Pakistan’s religious minority communities, including Christians, are still waiting for their country to provide them with security and equality. For more than 70 years, religious minorities in Pakistan have faced escalating persecution. When the country was formed in 1947, religious minorities comprised 20% of the country’s population. Now, due to minorities seeking refuge abroad, religious minorities only make up 3%. Faced with the threats of biased blasphemy laws, forced conversions to Islam, and targeting by extremist groups, will the day soon come where there are no religious minorities left in Pakistan?
01/26/2018 Pakistan (Open Democracy) – Since the birth of Pakistan, religious minorities have been demanding safety and equal rights. Though government officials promise time and again to take necessary measures to protect them, injustices and persecution are ongoing.
Just a week ago, five Hazara (ethnic minority) Shia Muslim were killed by extremists. Recently, in two different incidents, two young Christian boys were killed in Punjab province, Pakistan’s most populous region. Just a week before Christmas, on 17 December, 4 suicide bombers from ISIS attacked a church in Quetta, Baluchistan Province. They killed at least nine Christian men, women, and children, and wounded 56 others. On 9 October, Arslan Masih, who was 14-year-old, was beaten to death by six policemen in Sheikhupura. And, on 27 August, Sharoon, 17, was killed in the classroom by his classmate in Vehari. According to Sharoon’s mother, her son was killed because of his Christianity. He was warned against drinking from a glass used by Muslim students who called him a ‘choora’ (a derogatory term which often used for Christians in Pakistan).
Pakistan is an Islamic country, which was arrived on the world map on 14 August 1947. When British rulers left the Indian subcontinent, they divided the region into two independent states: India and Pakistan – created as a state for subcontinent Muslims. According to Pakistan’s constitution, non-Muslims are considered a minority, including Christians, Hindus, Sikhs, Ahmadis, Kalash, Zoroastrians, and so on. At the time of partition, they constituted 20% of the total population. Today, however, minorities constitute only 3% of Pakistan’s 207 million people because of their continual emigration. According to government statistics, almost 97% of Pakistanis are Muslim – about 80 percent Sunni and nearly 20 percent Shia.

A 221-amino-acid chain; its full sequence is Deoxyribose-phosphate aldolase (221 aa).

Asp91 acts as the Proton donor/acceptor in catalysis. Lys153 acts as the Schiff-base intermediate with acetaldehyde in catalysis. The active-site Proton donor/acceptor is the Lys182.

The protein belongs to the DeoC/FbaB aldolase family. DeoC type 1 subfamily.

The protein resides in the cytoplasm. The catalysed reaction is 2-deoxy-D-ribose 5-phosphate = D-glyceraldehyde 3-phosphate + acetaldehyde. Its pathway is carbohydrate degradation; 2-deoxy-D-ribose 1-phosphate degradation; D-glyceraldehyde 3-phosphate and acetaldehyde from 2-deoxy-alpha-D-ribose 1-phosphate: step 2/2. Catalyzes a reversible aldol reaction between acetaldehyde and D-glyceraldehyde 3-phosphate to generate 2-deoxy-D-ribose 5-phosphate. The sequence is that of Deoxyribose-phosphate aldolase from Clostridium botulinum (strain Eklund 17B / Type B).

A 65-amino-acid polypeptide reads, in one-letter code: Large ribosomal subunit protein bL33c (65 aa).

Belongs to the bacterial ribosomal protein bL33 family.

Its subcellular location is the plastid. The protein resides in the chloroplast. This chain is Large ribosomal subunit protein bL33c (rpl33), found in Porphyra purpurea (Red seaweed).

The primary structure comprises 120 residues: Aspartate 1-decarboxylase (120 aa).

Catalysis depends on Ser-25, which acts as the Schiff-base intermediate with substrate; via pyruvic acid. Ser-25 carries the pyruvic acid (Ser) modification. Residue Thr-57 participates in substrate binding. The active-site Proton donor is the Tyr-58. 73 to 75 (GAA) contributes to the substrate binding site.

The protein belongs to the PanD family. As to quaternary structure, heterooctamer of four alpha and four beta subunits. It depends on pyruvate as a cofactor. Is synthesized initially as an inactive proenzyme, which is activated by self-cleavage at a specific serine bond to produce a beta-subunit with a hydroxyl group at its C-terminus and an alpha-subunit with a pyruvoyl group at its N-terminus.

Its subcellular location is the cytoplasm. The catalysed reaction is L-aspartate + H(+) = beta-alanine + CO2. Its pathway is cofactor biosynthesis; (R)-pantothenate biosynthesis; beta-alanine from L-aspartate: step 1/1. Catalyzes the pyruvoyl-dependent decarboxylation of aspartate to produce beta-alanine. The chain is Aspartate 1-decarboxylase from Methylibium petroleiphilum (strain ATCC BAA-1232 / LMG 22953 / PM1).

Hindus are the country’s largest minority, and around 80% live in Sindh province. They carry the burden of historical prejudice. They face land-grabbing, attacks, and kidnapping. Forced conversions, temple desecration, rape, and murder are also reported regularly. Christians are the second major minority community across the country, and about 80%live in Punjab province. They are the poorest section of society and often falsely accused of blasphemy against Islam and face constant violence. During just the first two weeks of 2016, five attacks on churches and Christians were reported by the media.
“Violence against minority groups is deeply embedded within political and social processes in Pakistan,” said Umair Javed, a columnist for Dawn, a liberal Pakistani newspaper. Sadly, many Pakistanis portrayed Hindus as enemies, and Christians as agents of the West. Both communities are also considered infidels, which makes their position more vulnerable.
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